Brett Kavanaugh is exceptionally qualified to be a Supreme Court justice, and despite the desperate attempts to impugn his character and block his confirmation, I believe he will rightfully be confirmed in the coming weeks.

Kavanaugh is a 1990 graduate of Yale Law School, and his credentials are impeccable. He has served for over a decade as a federal judge on the U.S. Court of Appeals for the District of Columbia Circuit — referred to as the “second highest court in the land” — building a first-rate judicial record and reputation. In May 2006, when the U.S. Senate confirmed Kavanaugh to the U.S. Court of Appeals for the D.C. Circuit, 16 current senators — including one sitting Democrat — voted to confirm him.

He has a well-earned reputation as a brilliant jurist with sterling legal credentials and a clear, effective writing style. He is universally respected for his intellect, persuasiveness and ability to build consensus. He understands that the role of a judge is to faithfully interpret the law, not to legislate from the bench. His authoritative legal opinions are known to shape the law and are often cited by judges around the country.

The Supreme Court has endorsed his opinions more than a dozen times. His opinions have been cited by hundreds of judges across the country. More than 50 circuit court opinions discuss or cite one of his concurrences or dissents. It is not a stretch to say that Judge Kavanaugh is the single most qualified person in the country to serve on the Supreme Court.

Sen. Susan Collins will play a key role in the confirmation process, and she has historically set partisanship aside when it comes to her confirmation votes on Supreme Court justices. In the past she has voted to confirm a pair of nominees from President Barack Obama, voting in favor of both Elena Kagan and Sonia Sotomayor.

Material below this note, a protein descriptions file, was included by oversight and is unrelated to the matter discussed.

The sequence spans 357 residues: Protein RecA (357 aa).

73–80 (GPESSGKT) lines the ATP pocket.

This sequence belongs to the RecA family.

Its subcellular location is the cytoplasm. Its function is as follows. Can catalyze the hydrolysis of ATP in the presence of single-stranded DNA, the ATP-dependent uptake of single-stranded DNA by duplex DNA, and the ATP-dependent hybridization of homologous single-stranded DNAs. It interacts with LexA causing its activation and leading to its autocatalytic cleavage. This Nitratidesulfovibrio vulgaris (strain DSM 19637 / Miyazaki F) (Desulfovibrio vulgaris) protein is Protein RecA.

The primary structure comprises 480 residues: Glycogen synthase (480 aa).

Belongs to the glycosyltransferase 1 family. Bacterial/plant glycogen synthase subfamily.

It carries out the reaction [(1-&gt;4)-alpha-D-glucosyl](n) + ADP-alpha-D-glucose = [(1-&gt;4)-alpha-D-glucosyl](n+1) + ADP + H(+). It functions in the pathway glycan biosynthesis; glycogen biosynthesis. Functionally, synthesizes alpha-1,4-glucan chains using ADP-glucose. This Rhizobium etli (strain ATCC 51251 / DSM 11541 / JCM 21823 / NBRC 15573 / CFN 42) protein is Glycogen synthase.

Sen. Collins even admitted that she would not agree with every decision Justice Sotomayor reached on the court, saying this after voting to confirm Sotomayor: “Upon reading these decisions, talking personally with her and hearing her responses to probing questions, I have concluded that (federal appellate) Judge Sotomayor understands the proper role of a judge and is committed to applying the law impartially without bias or favoritism.”

Sen. Collins also voted to confirm a pair of President George W. Bush’s nominees, Chief Justice John Roberts and Justice Samuel Alito.

When it comes to rendering their opinions, Supreme Court justices need to have the ability to check their partisan ideology at the door and not succumb to the instant passions of the day. Those appear to be some of the qualities Sen. Collins has looked for in the past when deciding on Supreme Court nominees, and judging by some of his remarks, Brett Kavanaugh measures up.

Judge Kavanaugh once wrote: “The judge’s job is to interpret the law, not to make the law or make policy. So read the words of the statute as written. Read the text of the Constitution as written, mindful of history and tradition. … Don’t make up new constitutional rights that are not in the text of the Constitution. Don’t shy away from enforcing constitutional rights that are in the text of the Constitution.”

Brett Kavanaugh has proven that he has the ability to do just that, which is why I believe he will make an excellent addition to the U.S. Supreme Court, and I urge Sen. Collins to support his nomination to the Supreme Court.

Ken Fredette of Newport is serving his fourth term in the Maine House of Representatives and his third as House Republican leader. He is an attorney and a graduate of the Harvard Kennedy School of Government.

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